S&P less critical than expected but SA not out the woods yet. Next stop Fitch.

There was a huge sigh of relief on Friday evening as ratings agency Standard & Poors kept South Africa’s investment grade credit rating. The decision was by no way a dead certainty, and the reaction of the Rand on the announcement highlighted this point. There was immediate strength on the news, but reality soon stuck in, that despite this reprieve, the country still has lot of work to do to get itself back on the high ground. S&P will only deliver another scheduled update in six months time, which gives the country some time to right the economic and political wrongs, but Fitch is the next credit rating hurdle. They’re expected to table an update later this month, but with a stable outlook, there’s some expected breathing space for the country, despite being one notch above junk. Well known economist Kevin Lings gives his assessment of Friday’s decision below. – Stuart Lowman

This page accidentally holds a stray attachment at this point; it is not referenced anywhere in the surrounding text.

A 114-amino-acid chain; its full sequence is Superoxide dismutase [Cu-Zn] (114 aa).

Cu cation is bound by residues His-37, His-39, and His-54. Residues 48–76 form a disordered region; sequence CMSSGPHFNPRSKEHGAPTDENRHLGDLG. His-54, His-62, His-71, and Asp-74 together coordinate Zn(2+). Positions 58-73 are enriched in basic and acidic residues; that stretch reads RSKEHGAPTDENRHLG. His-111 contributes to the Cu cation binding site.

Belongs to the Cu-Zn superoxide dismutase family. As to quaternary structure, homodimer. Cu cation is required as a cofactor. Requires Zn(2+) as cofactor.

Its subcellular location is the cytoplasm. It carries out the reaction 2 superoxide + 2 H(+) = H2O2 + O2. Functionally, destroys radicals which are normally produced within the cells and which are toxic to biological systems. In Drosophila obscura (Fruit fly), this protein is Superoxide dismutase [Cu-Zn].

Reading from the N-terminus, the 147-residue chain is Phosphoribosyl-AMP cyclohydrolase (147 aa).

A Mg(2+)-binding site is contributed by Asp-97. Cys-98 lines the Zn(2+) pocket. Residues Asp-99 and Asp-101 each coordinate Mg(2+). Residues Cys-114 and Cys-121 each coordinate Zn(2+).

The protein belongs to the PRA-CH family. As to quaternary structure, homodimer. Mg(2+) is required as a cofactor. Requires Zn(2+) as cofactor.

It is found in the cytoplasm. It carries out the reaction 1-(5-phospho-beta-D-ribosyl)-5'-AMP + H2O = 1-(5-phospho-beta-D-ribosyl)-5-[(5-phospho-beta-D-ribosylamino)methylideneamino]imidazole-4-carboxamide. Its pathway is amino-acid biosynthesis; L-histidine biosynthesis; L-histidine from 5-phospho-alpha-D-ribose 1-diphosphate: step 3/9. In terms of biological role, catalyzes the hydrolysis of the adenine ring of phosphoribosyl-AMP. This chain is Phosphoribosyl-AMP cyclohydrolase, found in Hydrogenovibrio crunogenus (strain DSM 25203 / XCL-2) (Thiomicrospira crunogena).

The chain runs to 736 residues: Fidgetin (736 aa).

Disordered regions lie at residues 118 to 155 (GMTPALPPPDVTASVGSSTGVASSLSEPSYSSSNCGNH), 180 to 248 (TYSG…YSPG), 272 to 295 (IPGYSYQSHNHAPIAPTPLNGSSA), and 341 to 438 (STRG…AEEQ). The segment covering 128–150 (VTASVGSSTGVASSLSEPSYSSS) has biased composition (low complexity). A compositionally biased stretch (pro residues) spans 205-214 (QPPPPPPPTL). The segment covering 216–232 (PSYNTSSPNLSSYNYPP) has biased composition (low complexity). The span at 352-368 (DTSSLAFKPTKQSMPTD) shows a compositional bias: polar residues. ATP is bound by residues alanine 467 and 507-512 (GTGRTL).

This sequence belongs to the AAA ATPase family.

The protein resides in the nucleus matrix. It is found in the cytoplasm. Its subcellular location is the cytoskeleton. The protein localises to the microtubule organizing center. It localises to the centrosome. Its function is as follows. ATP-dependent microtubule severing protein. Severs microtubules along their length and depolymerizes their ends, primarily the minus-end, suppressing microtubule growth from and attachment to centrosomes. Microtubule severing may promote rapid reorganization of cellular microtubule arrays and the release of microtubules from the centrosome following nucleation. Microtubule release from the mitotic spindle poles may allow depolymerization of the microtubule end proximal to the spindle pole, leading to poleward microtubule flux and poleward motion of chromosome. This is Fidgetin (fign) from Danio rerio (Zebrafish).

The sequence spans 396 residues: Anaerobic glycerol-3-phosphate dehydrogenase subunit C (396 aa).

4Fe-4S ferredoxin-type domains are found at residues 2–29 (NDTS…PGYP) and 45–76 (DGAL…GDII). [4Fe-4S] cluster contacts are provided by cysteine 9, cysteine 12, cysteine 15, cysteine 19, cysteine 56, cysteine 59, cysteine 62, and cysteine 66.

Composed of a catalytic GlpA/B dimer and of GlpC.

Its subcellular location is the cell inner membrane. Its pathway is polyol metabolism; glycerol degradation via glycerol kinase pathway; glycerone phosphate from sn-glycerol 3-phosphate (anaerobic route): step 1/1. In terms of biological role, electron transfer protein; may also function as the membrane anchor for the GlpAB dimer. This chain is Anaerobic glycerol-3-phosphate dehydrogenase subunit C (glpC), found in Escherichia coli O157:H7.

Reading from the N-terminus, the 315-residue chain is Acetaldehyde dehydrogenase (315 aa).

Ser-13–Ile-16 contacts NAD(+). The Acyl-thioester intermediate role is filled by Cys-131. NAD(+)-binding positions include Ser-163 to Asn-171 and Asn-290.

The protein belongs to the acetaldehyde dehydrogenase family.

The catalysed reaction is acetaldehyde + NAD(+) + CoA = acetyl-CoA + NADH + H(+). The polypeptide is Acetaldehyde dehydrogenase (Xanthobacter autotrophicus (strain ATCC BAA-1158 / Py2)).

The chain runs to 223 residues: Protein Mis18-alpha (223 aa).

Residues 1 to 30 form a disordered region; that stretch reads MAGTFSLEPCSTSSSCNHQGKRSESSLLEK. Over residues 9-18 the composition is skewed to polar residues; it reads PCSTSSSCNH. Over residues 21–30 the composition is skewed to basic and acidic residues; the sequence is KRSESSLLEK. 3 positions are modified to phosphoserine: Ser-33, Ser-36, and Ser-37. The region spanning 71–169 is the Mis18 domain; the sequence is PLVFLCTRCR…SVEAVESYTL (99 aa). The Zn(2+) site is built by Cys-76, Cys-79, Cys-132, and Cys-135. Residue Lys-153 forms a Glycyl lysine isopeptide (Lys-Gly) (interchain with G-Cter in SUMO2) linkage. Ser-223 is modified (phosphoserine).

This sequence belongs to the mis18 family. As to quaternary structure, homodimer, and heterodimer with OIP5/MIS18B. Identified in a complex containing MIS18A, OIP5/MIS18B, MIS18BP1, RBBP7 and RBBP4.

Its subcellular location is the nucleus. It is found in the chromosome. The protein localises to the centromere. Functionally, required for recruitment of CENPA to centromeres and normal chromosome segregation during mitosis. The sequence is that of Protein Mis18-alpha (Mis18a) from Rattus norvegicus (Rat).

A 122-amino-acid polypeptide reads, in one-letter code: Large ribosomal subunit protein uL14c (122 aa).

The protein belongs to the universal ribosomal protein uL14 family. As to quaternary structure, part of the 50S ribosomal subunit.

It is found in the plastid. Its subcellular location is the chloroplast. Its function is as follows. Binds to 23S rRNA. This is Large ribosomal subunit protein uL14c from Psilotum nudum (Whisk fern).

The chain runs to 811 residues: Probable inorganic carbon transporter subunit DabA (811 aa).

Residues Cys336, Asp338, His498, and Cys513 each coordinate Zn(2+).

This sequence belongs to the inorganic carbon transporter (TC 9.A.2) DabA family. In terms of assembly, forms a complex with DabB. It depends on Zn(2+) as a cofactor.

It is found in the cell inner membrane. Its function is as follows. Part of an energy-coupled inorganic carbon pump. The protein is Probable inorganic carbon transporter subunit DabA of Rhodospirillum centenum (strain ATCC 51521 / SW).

By Kevin Lings*

On 3 June 2016, Standard & Poor’s confirmed South Africa’s sovereign international credit rating at BBB- (investment grade), but still with a negative outlook. The decision by S&P to leave South Africa’s sovereign credit rating unchanged was expected by many local economists (including STANLIB) although some market participants remained nervous ahead of the decision.

Importantly, S&P made no changes to South Africa’s domestic credit rating, which remains at BBB+, with a negative outlook. (See chart attached that shows the credit rating assigned to South Africa by the three major credit rating agencies, namely S&P, Fitch and Moody’s).

Sovereign credit rating SA June 2016